I find it interesting that characters in Ruth find solace and direction in using the prayer book rather than the Bible. Most are Dissenters from the Church of England. Though Mrs. Gaskell was a Unitarian, along with her colleague Charles Dickens, she liked Church services, and her experience described in the following is similar to her character, Ruth’s.
Gaskell frequently attended Church (Anglican services) as well as Chapel. She enjoyed the spiritual feeling of the high church service. “I wish our Puritan ancestors had not left out so much that they might have kept in of the beautiful and impressive Church service,” she confided to Marianne. “But I always do feel as if the Litany—the beginning of it I mean,—and one or two other parts did so completely go against my belief that it would be wrong to deaden my sense of its serious error by hearing it too often.”
These explanations of her beliefs are also intriguing:
During her formative years Gaskell had been brought up amongst Unitarians of a Priestleyan cast. These included Turner, Robberds, and her husband. These “old school” Unitarians believed in a deterministic—called by Priestley “necessarian”—universe in which human error inevitably led to suffering, and suffering infallibly brought about reconciliation with God. The plots of her more serious novels conform to the necessarian pattern, sometimes apparently compromising the logic of her social messages. In a crucial scene in North and South she depicts three people, an Anglican, a Dissenter, and an “infidel,” kneeling together in mutual tolerance and reconciliation. According to scholar R. K. Webb, “Mrs. Gaskell’s Unitarianism is not to be found in her characters but in the dynamics of her narratives and in her comments upon her characters’ actions.”
Not wishing to be identified as a “Unitarian novelist” as this would severely limit her readership, Gaskell was careful not to tell her stories in explicitly Unitarian terms. In her personal letters, however, there are many clear expressions of her religious opinions and affinities. In a letter to her daughter Marianne she wrote, “one thing I am clear and sure about is this that Jesus Christ was not equal to His father.” Gaskell preferred devotional to doctrinal preaching. About doctrines, she wrote to Charles Eliot Norton, “I am more and more certain we can never be certain in this world.” She rejected “dogmatic hard Unitarianism, utilitarian to the backbone” and protested that she was not “(Unitarianly) orthodox!” See wrote a friend how she had tried to avoid seeing James Martineau, whom she did not like personally and whose “new school” Unitarian theology differed from her own.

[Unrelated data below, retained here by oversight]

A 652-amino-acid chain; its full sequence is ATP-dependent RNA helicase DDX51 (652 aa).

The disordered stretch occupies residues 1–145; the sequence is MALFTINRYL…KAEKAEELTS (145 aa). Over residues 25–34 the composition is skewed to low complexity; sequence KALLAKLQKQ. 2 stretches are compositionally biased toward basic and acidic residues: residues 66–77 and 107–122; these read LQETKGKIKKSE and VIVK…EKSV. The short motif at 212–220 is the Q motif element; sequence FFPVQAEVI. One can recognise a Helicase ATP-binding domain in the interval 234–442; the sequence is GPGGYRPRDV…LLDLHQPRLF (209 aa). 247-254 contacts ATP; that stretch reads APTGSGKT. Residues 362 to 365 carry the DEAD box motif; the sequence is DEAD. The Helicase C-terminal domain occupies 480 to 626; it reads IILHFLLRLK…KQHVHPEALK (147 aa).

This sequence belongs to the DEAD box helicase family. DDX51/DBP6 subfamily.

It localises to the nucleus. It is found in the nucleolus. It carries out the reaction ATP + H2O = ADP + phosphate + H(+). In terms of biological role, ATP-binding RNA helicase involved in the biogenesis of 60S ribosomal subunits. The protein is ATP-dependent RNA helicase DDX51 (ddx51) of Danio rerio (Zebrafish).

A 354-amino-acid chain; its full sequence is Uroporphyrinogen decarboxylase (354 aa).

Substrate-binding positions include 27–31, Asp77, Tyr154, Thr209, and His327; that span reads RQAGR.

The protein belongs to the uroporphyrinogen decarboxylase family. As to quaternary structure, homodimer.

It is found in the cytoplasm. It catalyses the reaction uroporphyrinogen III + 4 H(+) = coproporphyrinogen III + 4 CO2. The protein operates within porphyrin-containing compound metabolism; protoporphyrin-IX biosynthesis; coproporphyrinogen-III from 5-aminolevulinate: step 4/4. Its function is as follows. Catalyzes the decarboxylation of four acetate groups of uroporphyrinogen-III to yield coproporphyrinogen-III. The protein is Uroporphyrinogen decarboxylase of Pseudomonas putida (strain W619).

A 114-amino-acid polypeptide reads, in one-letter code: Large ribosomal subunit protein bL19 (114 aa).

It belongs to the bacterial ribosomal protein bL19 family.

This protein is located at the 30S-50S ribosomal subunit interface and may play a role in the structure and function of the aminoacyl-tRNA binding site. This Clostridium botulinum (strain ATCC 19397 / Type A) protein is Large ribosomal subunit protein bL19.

In Gaskell’s estimation, true Christianity was not to be found in organized denominations nor in liturgy nor in theology. She believed and acted on a religion of works, “the real earnest Christianity which seeks to do as much and as extensive good as it can.” Local action for change by those most intimately concerned, not government legislation, was her solution to social problems. Those who have should help those who have not. For her such charity began at or near home. She took her motto from Thomas Carlyle, “Do the duty that lies nearest to thee.” Unitarian rationalist feminist journalist Frances Power Cobbe, after reading a story by Gaskell, wrote, “it came to me that Love is greater than knowledge—that it is more beautiful to serve our brothers freely and tenderly, than to hive up learning with each studious year.”